Fairy Fencer F Review - Screenshot 1 of 4

Sometimes the best way to succeed is to stick to the bread and butter of the genre, rather than mess about with weird gimmicks. In Fairy Fencer F, developed by Compile Heart, it aims to do just that in using fairies, furies, and fencers. Upon overhearing a rumour, our hungry hero Fang removes the sword in the stone to get his one wish fulfilled – a meal to put Man vs. Food to shame. Much to his surprise, a fairy pops out instead, and tells him the fine print; that he must gather weapons used in an epic fight called furies to revive the sealed Goddess in order to lock away the Vile God for good. Now bound together by a cool looking sword, they venture off together to save the world.

Sadly, the game's first hurdle is the plot itself. While the story of the Goddess and the Vile God doesn't have any leaking holes, it takes a long time for the plot ship to truly set sail. Character development starts slow, blazing with fiery developmental moments before dousing them with misplaced comedy. Later party members would kill to be a part of the action, though, as the last few get thrown in together almost like a buy one, get one free deal. With heroes and villains feeling pretty shallow early on, by the time that the plot kicks into full gear, you might find yourself thinking that you've wasted your money. After a curve ball, however, the game manages to pulls itself together, almost as if it spent the first half of the story hungover, and ends up shaping into quite a solid RPG.

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Characters coming and going is normally no problem, but the game's unique Fury levelling system makes them suffer. While characters gain levels to increase their overall statistics, the majority of their power comes from levelling up your partnered fairy using weapon points. Just about anything can be purchased with the currency – from offensive and defensive power, attack range, combo length, and fairize power, to skills, magic, and different weapon combos. While characters join with their levels balanced, the skills that they have learned lag severely behind those of other members, meaning that those who arrive late are left lagging behind indefinitely. The system does force you to specialise, however, and to be efficient with your WP spending. Your healer will spend a lot of their points on spells to keep your team going, while physical combatants can focus on strength and fairize power for crucial moments, and to slice through bosses like butter.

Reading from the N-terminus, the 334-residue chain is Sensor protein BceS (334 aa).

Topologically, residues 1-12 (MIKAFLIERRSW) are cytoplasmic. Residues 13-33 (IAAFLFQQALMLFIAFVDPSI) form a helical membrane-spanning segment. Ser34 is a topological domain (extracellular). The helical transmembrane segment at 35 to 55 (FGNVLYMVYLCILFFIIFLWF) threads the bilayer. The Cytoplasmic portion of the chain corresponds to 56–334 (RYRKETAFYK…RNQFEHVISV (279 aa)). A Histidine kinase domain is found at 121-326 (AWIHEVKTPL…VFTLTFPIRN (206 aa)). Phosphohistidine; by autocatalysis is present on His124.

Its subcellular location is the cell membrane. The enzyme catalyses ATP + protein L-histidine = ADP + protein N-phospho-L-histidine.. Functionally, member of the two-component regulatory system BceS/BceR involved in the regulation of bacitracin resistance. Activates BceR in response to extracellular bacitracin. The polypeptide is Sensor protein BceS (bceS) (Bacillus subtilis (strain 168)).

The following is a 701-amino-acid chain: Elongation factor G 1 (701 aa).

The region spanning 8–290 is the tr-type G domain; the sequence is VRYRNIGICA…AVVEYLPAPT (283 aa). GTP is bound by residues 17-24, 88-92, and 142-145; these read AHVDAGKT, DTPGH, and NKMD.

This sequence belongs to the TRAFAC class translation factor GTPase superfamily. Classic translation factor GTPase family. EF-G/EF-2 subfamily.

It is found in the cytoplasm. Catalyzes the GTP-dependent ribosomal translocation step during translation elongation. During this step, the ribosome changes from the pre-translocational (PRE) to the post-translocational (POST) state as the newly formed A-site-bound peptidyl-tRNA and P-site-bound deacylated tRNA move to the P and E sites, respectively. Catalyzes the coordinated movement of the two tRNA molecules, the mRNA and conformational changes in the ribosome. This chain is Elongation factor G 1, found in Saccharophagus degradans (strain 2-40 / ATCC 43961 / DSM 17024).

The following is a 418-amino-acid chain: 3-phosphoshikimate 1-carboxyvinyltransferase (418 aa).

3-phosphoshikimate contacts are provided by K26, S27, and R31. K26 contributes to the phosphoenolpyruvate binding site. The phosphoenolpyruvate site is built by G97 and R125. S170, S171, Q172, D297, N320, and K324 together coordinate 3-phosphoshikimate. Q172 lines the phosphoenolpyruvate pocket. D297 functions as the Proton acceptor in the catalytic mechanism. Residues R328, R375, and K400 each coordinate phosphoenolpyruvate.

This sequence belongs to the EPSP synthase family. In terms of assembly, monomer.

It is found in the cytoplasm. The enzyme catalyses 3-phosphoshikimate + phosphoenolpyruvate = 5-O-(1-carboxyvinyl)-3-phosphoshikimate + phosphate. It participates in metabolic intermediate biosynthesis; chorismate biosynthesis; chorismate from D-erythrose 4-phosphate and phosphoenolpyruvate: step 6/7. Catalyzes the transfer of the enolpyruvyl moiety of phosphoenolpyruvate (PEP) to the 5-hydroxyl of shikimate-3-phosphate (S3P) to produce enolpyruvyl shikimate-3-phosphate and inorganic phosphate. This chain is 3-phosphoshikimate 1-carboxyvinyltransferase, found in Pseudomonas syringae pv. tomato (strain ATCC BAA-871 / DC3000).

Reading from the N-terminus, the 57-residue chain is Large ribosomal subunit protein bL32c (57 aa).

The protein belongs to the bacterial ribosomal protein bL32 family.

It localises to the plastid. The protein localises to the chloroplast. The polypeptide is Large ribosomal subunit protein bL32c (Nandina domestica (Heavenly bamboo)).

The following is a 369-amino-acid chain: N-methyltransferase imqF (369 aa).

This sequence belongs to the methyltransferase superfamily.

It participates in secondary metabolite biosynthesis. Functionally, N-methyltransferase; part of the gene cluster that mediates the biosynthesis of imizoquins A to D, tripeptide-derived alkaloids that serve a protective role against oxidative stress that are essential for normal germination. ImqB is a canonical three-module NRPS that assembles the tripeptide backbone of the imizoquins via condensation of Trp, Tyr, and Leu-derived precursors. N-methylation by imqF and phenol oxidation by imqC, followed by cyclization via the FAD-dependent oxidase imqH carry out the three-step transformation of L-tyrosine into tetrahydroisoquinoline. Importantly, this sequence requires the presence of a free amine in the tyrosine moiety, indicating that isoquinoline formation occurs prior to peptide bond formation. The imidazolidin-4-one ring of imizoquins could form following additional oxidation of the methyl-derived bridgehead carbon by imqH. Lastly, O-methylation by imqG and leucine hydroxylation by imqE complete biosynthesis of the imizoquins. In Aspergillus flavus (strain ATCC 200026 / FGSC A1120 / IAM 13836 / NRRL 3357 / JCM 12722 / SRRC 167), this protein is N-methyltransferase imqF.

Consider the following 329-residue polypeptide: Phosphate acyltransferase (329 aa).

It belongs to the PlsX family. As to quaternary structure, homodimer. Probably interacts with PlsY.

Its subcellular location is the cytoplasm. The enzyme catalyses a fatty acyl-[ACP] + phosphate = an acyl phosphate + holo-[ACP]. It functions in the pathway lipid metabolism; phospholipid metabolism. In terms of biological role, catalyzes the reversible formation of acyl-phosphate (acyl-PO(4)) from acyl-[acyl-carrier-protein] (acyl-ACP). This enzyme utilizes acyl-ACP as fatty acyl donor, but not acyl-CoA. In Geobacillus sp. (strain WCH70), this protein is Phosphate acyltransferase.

Combat itself is pretty hit and miss, changing greatly as the game progresses. With weapon points being the grand puppet master, combat doesn't feel natural to begin with. Without upgrading your combo size, enemies can easily swarm you with only one measly hit to retaliate with. Enemies also have weaknesses to certain weapon types, which you can't afford to buy more of early in the game – unless you let your stats suffer – but thankfully, it's amazing when taken advantage of later, as they can be assigned to different face buttons. While your normal attacks are weak, skills truly shine, allowing you to deal a bucket load of damage at the expense of spell points – but surprisingly, skills become redundant compared to your basic attacks as things progress.